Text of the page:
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Introduction to the Project on Bioethics for Informed Choices - page 57 / 115

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Bioethics Education587

According to their maturity, status, and experience in life, they may not be able to easily consider the different reactions to a dilemma of disclosing the bad news or hiding the truth to the dying patient.  Using the simple version of the telling the truth chapter, students may learn how to balance doing good against risks of doing harm and make good choices through the bioethical principles. Besides this, we hope they may also learn perspectives from different persons and these different points of views are valuable and important in resolving dilemmas.

Generally, in high school science classes, students can easily focus on the facts and the steps that humans carry out in modern technologies However, a teacher with bioethical maturity who may guide students not only to get to know the facts of science but to get around to consider the question "ought we to use this technology or carry out this procedure just because we can?" For example, when the topic is on the benefits and risks in nuclear power use, students can easily catch the points from their real life experience. In bioethics learning, the teacher should always point out the “ought” issues, and encourage students to consider every aspect of benefits and risks in this subject to find the best answer which has effects both in the present and the future. Compare to the “oughtissue “of using many new technologies, telling the truth about dying is a less remote issue in our real life. Through discussion of real life cases, students can develop their analytical, critical-thinking skills and learn strategies for solving practical problems in everyday affairs.

To compare two stages of learning in this topic, we found that there are certain difficulties in the high school context compared to that of the university. In general, exam-oriented teaching and rigid curriculum design were the most obvious problems in implementing the bioethics education project in Taiwanese high schools. Aside from this, in the subject of truth telling, a different level of thinking was also detected. For example, in the discussion question of  “If you only had a week to live, how would you like to spend that week?” High school students gave lots of fancy ideas, such as; “I would do whatever I want to do and nothing or no one can stop me. There are no moral constrictions.” However, in university, students’ answers showed deeper reflection:”to say thanks to some one who love them, to say sorry to someone they did wrong to, or have a farewell party to say good bye.”  Those descriptions conformed to the behavior of letting go which is assumed to be a necessary element of a peaceful dying process. If so, the short term targets of life education can be achieved through teaching the telling the truth chapter. In university class, many other thoughtful considerations related to terminal issues were brought up. For example, curing verse caring---which is possible to accomplish in this terminal stage? Survival rate verse quality of life---what is important for patients at moment? The truth or the art of telling the truth--- what is the more appreciated?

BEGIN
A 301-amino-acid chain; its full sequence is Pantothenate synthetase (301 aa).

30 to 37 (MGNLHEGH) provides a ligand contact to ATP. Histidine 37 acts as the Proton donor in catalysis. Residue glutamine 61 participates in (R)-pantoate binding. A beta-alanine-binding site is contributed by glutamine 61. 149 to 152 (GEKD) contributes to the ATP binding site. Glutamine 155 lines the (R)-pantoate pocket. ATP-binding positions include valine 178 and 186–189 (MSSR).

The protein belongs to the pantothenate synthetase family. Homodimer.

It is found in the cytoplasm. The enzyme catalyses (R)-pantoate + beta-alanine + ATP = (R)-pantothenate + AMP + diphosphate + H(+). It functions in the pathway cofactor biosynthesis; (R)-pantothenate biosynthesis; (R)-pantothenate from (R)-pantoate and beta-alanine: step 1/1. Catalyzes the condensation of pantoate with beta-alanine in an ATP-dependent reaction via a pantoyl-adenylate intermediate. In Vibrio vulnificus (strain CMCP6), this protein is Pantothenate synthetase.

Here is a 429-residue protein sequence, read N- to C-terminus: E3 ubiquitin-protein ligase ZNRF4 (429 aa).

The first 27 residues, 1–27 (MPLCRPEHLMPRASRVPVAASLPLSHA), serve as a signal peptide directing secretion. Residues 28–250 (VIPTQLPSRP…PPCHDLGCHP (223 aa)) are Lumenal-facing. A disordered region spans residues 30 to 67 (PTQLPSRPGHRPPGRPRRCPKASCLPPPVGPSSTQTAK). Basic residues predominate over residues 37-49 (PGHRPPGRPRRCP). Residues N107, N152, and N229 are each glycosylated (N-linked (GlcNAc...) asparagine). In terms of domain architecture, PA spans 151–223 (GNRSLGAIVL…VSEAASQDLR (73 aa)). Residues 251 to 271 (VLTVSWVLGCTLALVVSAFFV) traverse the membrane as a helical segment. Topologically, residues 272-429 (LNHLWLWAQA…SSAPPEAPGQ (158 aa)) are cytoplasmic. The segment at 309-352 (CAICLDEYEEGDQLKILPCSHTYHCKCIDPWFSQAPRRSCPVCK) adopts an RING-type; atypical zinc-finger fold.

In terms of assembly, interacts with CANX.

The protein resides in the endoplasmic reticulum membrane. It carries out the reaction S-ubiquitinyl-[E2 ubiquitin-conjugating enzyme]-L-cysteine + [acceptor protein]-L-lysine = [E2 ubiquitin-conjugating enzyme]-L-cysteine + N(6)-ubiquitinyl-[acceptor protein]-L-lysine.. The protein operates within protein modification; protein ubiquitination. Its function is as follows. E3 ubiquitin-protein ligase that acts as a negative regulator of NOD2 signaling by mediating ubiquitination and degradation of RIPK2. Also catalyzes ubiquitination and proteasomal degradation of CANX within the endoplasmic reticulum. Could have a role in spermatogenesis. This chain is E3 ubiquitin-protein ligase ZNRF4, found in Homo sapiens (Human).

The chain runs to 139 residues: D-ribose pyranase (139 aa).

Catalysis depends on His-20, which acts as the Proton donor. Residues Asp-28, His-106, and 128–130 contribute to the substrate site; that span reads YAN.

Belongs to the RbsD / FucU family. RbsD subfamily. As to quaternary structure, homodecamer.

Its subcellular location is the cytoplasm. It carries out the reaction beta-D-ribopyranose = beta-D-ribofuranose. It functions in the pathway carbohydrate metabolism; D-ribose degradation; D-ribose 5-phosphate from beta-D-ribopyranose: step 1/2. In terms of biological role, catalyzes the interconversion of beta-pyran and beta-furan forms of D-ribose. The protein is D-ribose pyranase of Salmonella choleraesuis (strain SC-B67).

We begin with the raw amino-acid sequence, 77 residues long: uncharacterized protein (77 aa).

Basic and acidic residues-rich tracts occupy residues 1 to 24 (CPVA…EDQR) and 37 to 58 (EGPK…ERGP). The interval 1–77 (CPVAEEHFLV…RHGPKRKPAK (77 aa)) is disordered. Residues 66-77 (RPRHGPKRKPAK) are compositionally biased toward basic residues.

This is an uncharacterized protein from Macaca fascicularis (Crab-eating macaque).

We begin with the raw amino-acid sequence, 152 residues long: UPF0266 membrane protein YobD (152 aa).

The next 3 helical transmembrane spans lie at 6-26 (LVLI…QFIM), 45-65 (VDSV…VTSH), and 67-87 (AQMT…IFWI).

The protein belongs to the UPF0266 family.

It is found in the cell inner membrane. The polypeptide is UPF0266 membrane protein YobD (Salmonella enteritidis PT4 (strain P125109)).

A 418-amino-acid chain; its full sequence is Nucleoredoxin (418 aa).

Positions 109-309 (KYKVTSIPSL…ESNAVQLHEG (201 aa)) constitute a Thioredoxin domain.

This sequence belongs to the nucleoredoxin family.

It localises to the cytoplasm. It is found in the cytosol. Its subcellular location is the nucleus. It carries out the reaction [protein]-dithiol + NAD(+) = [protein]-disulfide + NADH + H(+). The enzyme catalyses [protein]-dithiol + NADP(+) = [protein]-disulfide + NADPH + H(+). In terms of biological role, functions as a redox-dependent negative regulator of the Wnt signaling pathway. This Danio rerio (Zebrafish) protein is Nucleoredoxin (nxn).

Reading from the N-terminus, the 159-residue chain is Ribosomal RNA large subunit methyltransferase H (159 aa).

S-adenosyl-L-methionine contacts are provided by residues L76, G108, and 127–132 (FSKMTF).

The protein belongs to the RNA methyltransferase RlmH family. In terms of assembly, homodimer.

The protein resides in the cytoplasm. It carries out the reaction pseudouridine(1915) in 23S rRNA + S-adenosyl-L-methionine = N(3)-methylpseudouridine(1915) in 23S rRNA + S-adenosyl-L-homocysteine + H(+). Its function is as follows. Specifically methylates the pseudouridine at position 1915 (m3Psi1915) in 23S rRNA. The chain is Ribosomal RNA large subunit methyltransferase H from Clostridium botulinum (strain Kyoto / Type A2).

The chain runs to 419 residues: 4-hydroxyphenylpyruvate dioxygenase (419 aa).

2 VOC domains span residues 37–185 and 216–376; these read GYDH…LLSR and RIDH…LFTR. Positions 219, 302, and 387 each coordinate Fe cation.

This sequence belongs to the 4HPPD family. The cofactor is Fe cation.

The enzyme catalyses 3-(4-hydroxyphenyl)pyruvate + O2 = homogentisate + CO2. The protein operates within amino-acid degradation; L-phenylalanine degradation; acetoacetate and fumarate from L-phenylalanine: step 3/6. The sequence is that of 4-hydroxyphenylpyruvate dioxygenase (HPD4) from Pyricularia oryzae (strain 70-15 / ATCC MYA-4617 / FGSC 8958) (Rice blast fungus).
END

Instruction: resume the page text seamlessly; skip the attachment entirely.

After the team presentations, the classroom survey showed that more than 90% of students would like to be informed if they had terminal cancer. Nevertheless, less than 30% students were sure that they would tell their mother or father the truth if she or he had terminal cancer. The ratio of supporting truth telling to oneself and to others were extremely different compared to a previous randomized survey in campus, the results of which were 65% vs. 53%. Because of this result, many would wonder about the efficacy of teaching telling the truth. I suggest reflecting upon this result from two points of views. First, how much can a quick response from a person walking in campus tell us about a hypothetical question? To believe the quantitative result of a simple survey without any consideration on the context and background of the answers is always dangerous. Second, what is the target of bioethics education? To make sure students will comply with the mainstream value system? Or to make sure about the abilities of deliberation based on bioethics maturity. Hesitating to tell the truth resulting from a thoughtful consideration should be treasured as a midterm achievement in the long-range goal of bioethics education. Although, hesitating to tell the truth, which disrupts the principle of autonomy, may bring sorrow and regret for both family and patient. Nevertheless, a careless telling, which is against the principle of do not harm and doing good, may cause more harm. We are satisfied to know that students are aware of the insufficiency of telling the truth. And we hope this bioethics topic may help them prepare

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